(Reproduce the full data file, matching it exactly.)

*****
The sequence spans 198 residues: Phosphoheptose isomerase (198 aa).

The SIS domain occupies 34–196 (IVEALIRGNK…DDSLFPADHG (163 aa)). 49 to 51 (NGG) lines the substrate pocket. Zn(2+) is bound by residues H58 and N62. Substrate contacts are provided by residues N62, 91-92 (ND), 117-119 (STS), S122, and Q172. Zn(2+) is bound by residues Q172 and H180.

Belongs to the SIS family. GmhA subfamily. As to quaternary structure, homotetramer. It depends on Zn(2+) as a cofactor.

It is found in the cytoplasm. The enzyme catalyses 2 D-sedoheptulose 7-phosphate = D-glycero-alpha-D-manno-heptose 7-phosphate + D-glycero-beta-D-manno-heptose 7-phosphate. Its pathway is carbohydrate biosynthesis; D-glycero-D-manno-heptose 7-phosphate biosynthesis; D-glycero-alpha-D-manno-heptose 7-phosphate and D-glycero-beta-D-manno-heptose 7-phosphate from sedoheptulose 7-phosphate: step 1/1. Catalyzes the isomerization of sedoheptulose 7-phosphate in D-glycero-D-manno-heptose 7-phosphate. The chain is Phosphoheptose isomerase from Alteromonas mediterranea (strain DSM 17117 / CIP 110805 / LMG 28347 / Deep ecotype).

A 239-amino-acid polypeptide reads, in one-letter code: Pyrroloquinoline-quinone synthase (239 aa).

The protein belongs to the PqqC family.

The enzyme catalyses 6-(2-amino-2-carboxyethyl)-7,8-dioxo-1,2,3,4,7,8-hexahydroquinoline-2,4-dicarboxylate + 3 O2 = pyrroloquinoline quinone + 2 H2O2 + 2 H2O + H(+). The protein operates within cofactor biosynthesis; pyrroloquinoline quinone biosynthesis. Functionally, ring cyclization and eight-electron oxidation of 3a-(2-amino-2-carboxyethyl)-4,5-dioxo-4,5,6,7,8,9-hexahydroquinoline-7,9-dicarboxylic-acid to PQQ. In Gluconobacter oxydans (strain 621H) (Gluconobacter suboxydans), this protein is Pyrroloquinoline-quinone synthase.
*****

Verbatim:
The sequence spans 198 residues: Phosphoheptose isomerase (198 aa).

The SIS domain occupies 34–196 (IVEALIRGNK…DDSLFPADHG (163 aa)). 49 to 51 (NGG) lines the substrate pocket. Zn(2+) is bound by residues H58 and N62. Substrate contacts are provided by residues N62, 91-92 (ND), 117-119 (STS), S122, and Q172. Zn(2+) is bound by residues Q172 and H180.

Belongs to the SIS family. GmhA subfamily. As to quaternary structure, homotetramer. It depends on Zn(2+) as a cofactor.

It is found in the cytoplasm. The enzyme catalyses 2 D-sedoheptulose 7-phosphate = D-glycero-alpha-D-manno-heptose 7-phosphate + D-glycero-beta-D-manno-heptose 7-phosphate. Its pathway is carbohydrate biosynthesis; D-glycero-D-manno-heptose 7-phosphate biosynthesis; D-glycero-alpha-D-manno-heptose 7-phosphate and D-glycero-beta-D-manno-heptose 7-phosphate from sedoheptulose 7-phosphate: step 1/1. Catalyzes the isomerization of sedoheptulose 7-phosphate in D-glycero-D-manno-heptose 7-phosphate. The chain is Phosphoheptose isomerase from Alteromonas mediterranea (strain DSM 17117 / CIP 110805 / LMG 28347 / Deep ecotype).

A 239-amino-acid polypeptide reads, in one-letter code: Pyrroloquinoline-quinone synthase (239 aa).

The protein belongs to the PqqC family.

The enzyme catalyses 6-(2-amino-2-carboxyethyl)-7,8-dioxo-1,2,3,4,7,8-hexahydroquinoline-2,4-dicarboxylate + 3 O2 = pyrroloquinoline quinone + 2 H2O2 + 2 H2O + H(+). The protein operates within cofactor biosynthesis; pyrroloquinoline quinone biosynthesis. Functionally, ring cyclization and eight-electron oxidation of 3a-(2-amino-2-carboxyethyl)-4,5-dioxo-4,5,6,7,8,9-hexahydroquinoline-7,9-dicarboxylic-acid to PQQ. In Gluconobacter oxydans (strain 621H) (Gluconobacter suboxydans), this protein is Pyrroloquinoline-quinone synthase.